3. “Let love be genuine.” In these words Paul, I believe, is transitioning from his focus on the Christian’s service to the church (vs 3-8) to the Christian’s service to the world (vs. 14-21). The genuineness of love isn’t just for our service to the church; it has a larger horizon. It certainly begins here but expands beyond.
What does it mean for our love to be genuine? The King James Bible renders this text, “Let your love be without dissimulation”; to dissimulate is to hide under a false appearance. “Love must be sincere”, is how the New International Bible translates. Don’t fake love. Don’t use your love as guise for personal gain. Do you find this a tall order? Some folks are easier to love than others—but Paul does not make that a measure for the requirement that our love be genuine. In reality faked loved is no love at all; it is a contradiction of terms. Love offered as a vehicle to get what we want undoes our love; it has an unsavoury odour.
“Let love be genuine” isn’t the sentiment of greeting cards. When I have occasion to buy a greeting card I wonder sometimes if the superhuman described in the sentiment of many of the cards really exists; don’t misunderstand, I love my mother, but as I read some mother’s day cards I am left wondering was someone’s mother really all of this? “Let love be genuine” is much more down to earth, gritty; Paul implies it is something that can actually be lived in the real world.
In our gospel lesson (Matthew 16:24-25) Jesus said to his disciples, “If any want to become my followers, let them deny themselves and take up their cross and follow me. For those who want to save their life will lose it, and those who lose their life for my sake will find it.” You may ask how this saying of Jesus relates to love being genuine; love is the very character of what Jesus calls his disciples to live in this saying. Love’s actions are for the sake of the other—“those who lose their life for my sake find it”. Love is self-forgetful and self-giving. Jesus gave himself completely for our sakes even to the point of death on the cross—this is genuine love.
Genuine love is to be for the other person; to know another person entirely for their own sake, for no other reason than they bear the image of God and are worthy of knowing. Love never seeks to know another person for the sake of using the person; this is to “thingify” a person and not to know the person at all. Few things cause us to bristle more readily than being manipulated; to seek to master another person is to seek to enslave them.
There are many kinds of knowing. One is scientific knowing. This kind of knowing arises as a subject investigates an object; someone higher in the order of being investigates something lower. This kind of knowledge is acquired for the sake of mastering the object studied. Knowing another person is not this kind of knowing. I can tell you all kinds of facts about my wife—height, hair and eye colour, shoe size, etc—but this is not the same as knowing her. To know another person arises through intimacy with a person. To know my wife is not to acquire information about her but rather to be changed myself by her.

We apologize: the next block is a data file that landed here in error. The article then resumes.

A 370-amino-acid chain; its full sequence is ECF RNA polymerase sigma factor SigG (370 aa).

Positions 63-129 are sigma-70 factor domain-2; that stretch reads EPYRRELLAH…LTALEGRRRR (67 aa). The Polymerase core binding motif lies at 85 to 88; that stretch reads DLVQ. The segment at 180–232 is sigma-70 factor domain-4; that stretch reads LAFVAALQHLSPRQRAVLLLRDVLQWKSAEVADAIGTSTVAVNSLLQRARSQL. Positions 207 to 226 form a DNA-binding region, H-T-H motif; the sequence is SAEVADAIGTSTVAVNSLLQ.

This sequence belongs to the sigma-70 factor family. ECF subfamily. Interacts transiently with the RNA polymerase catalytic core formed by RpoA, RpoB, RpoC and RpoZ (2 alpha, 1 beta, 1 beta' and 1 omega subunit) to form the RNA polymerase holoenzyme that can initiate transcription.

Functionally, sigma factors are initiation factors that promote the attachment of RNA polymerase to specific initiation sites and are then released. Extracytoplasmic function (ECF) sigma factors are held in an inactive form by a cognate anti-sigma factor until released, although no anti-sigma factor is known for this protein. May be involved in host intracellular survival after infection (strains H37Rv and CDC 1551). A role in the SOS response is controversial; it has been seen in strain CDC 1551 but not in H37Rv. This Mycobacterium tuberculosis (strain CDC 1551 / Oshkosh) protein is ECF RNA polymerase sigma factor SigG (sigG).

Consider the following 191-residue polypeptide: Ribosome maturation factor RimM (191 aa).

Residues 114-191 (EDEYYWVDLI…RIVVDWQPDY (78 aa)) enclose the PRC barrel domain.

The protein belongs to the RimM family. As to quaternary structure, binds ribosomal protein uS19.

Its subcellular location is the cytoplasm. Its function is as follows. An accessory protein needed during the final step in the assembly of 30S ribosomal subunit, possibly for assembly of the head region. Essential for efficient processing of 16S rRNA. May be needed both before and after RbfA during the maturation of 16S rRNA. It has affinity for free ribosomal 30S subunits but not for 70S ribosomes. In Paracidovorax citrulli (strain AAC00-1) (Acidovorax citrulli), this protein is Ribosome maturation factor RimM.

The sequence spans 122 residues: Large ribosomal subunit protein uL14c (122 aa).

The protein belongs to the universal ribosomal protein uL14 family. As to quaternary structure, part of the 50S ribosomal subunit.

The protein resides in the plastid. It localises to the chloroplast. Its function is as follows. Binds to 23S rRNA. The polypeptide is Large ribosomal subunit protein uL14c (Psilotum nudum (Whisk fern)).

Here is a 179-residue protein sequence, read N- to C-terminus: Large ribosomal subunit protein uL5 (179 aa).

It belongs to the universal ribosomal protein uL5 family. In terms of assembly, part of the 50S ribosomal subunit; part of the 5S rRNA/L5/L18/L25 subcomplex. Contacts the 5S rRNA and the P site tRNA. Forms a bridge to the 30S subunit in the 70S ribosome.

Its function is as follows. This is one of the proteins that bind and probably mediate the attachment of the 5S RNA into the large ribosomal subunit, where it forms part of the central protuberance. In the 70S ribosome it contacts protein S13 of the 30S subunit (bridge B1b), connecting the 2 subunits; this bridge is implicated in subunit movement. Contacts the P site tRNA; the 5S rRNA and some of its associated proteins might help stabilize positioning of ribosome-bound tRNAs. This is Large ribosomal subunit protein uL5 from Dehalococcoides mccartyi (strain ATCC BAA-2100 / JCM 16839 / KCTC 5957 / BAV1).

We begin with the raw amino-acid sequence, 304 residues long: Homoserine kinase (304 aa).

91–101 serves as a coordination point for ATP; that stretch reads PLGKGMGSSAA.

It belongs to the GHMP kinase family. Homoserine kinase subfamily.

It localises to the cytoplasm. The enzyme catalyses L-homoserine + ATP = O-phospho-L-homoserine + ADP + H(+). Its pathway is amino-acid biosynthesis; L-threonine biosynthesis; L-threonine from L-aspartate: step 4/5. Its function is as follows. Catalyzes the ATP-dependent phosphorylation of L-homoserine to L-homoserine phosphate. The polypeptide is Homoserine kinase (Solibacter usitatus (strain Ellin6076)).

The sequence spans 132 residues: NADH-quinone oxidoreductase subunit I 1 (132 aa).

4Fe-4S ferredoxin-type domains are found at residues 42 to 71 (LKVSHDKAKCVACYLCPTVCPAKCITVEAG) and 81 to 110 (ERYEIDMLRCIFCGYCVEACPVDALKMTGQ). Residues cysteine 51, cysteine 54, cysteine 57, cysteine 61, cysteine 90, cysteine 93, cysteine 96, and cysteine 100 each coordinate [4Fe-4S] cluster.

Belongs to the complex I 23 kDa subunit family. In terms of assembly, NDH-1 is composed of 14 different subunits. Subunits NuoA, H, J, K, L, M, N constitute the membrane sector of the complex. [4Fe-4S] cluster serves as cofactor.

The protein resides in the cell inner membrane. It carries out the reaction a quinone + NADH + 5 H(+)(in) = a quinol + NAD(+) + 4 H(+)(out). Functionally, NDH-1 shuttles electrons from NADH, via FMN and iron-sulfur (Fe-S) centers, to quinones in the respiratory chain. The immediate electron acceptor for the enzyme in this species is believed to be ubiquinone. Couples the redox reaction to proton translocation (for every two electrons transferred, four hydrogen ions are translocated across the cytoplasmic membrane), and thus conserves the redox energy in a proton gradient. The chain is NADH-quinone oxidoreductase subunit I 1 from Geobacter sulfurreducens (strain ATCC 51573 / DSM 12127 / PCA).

To “know pain” or “know hunger” is not to possess nutritional or neurological information; it is to be so intimately acquainted with pain or hunger as to have been rendered forever different. To know a person is to be intimately acquainted with them such that we have been rendered different. To know Jesus is to be profoundly altered by Jesus through having encountered him as Person. It isn’t principally to acquire facts about his life; it is personal engagement with him in life.
In coming to know another person we surrender all attempts at control and expose ourselves defencelessly to someone else. Vulnerability yields personal knowledge. This makes us nervous because we have experiences of our openness to another person being trampled upon; our vulnerability have been taken advantage of by another. It is no wonder there is so much loneliness in the world; our isolation is often self-isolation borne of trampling the vulnerability of others or for self-protection from re-injuring deep wounds.
With respect to our knowing God, according to the gospel we know God to the extent that our encounter with him has profoundly altered us. But the gospel also says that God knows us. Then what change have we effected in him as he encounters us? Have we affected him at all? To say the least we had broken his heart; we have had him delay the day of condemnation and protracted the day of grace, (Hosea) Consider this: God knows us so very thoroughly not because he is an extraordinary investigator but because he is utterly defenceless before us (the cross). God comes to us in Jesus completely self-giving and open to us—our response is to put him on the cross. Is it any wonder that Paul teaches us to pray that we might comprehend the height and depth and length and breadth of the knowledge-surpassing love of Christ? God’s self-giving at the cross is where we see God’s love for us most profoundly in action; and the genuineness of God’s love changes everything.